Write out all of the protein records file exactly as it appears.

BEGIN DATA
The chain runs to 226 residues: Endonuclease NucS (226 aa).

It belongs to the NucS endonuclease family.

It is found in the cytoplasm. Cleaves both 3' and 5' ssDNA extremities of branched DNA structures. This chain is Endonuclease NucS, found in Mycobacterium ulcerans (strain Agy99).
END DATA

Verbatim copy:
The chain runs to 226 residues: Endonuclease NucS (226 aa).

It belongs to the NucS endonuclease family.

It is found in the cytoplasm. Cleaves both 3' and 5' ssDNA extremities of branched DNA structures. This chain is Endonuclease NucS, found in Mycobacterium ulcerans (strain Agy99).